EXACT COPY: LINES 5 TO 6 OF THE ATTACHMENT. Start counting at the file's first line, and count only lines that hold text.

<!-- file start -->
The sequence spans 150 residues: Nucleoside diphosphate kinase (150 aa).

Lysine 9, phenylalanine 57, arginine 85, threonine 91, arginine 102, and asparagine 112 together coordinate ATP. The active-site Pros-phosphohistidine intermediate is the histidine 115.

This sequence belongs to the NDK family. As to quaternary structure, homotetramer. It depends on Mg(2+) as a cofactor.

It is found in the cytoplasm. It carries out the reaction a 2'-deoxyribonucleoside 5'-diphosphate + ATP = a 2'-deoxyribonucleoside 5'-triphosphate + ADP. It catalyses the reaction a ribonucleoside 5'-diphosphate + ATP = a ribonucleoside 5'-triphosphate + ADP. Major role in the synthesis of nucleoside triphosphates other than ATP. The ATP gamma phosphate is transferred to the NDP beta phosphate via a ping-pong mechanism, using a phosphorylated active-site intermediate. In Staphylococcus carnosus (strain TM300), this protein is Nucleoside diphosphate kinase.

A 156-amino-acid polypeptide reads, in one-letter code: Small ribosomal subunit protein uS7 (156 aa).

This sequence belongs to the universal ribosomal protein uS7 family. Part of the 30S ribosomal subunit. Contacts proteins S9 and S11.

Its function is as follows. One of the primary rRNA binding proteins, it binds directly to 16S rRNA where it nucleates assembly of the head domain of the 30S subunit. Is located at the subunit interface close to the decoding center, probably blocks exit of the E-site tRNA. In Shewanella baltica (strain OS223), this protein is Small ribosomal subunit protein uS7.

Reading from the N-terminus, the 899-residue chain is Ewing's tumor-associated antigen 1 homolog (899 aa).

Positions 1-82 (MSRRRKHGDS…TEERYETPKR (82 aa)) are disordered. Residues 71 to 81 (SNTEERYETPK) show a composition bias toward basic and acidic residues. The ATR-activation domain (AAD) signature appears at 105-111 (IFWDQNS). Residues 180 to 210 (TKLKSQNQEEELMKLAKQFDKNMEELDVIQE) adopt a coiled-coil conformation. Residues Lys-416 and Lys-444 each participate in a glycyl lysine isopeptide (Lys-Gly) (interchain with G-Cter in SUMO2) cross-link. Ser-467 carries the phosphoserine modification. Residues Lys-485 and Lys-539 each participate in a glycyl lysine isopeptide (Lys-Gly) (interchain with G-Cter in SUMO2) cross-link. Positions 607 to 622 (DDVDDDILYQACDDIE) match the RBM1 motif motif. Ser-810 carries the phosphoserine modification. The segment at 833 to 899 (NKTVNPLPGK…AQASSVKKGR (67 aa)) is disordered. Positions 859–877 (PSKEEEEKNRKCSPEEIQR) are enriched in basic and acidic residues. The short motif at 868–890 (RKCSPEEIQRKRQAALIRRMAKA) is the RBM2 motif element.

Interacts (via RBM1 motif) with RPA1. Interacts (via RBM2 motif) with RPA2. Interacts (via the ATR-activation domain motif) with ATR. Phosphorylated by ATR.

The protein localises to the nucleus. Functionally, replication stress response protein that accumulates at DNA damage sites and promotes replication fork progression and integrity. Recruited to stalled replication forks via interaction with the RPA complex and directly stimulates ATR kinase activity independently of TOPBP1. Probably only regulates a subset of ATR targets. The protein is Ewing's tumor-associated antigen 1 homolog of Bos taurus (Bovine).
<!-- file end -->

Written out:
A 156-amino-acid polypeptide reads, in one-letter code: Small ribosomal subunit protein uS7 (156 aa).

This sequence belongs to the universal ribosomal protein uS7 family. Part of the 30S ribosomal subunit. Contacts proteins S9 and S11.